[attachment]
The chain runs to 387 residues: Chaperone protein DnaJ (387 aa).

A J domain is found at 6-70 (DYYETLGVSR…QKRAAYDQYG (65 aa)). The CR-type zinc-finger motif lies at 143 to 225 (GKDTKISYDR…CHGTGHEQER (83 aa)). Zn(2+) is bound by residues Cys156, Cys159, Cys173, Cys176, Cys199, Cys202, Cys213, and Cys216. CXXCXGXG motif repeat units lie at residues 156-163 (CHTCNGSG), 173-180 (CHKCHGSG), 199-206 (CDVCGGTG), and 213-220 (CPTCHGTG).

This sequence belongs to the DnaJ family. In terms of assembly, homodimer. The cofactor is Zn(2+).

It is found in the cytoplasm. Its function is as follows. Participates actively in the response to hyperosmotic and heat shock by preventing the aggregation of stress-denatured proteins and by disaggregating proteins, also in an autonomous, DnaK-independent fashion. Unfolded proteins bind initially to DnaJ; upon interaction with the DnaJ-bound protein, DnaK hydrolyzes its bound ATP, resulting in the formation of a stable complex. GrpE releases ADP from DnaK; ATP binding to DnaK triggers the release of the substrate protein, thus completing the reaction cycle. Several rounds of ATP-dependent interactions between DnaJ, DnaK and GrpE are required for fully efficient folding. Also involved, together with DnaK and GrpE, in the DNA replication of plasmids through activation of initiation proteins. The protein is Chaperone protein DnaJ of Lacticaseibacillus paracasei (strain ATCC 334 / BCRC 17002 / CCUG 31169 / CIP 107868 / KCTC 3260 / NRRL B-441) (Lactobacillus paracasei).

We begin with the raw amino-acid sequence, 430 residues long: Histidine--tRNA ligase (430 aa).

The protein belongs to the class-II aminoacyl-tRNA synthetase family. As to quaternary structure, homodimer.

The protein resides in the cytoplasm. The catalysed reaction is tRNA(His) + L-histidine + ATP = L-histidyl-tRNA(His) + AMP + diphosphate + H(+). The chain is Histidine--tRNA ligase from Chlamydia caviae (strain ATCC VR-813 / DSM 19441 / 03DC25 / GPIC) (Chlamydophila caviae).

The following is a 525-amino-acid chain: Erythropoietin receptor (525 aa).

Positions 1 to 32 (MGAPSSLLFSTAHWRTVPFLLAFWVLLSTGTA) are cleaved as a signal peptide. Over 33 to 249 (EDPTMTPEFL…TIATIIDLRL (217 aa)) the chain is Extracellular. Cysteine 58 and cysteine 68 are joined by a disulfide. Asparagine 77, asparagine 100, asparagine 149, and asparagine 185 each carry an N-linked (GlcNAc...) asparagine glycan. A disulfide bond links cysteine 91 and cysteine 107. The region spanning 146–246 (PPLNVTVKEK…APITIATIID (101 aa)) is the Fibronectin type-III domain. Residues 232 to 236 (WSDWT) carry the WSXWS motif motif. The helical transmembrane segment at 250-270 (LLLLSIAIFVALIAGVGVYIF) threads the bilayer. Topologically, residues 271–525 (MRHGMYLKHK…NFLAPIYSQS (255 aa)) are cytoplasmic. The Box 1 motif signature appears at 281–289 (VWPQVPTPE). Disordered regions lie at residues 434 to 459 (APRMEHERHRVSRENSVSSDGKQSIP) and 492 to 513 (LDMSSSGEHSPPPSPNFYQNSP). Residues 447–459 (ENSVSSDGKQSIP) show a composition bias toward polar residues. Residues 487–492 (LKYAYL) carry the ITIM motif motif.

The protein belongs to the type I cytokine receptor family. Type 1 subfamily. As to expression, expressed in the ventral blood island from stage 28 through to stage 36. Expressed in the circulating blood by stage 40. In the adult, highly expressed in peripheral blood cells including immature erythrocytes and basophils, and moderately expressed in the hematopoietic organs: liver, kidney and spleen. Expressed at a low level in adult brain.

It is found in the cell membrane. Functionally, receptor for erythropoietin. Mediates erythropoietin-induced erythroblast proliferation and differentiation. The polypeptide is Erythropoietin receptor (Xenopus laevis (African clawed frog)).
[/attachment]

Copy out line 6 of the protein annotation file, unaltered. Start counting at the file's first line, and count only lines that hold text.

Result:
The protein belongs to the class-II aminoacyl-tRNA synthetase family. As to quaternary structure, homodimer.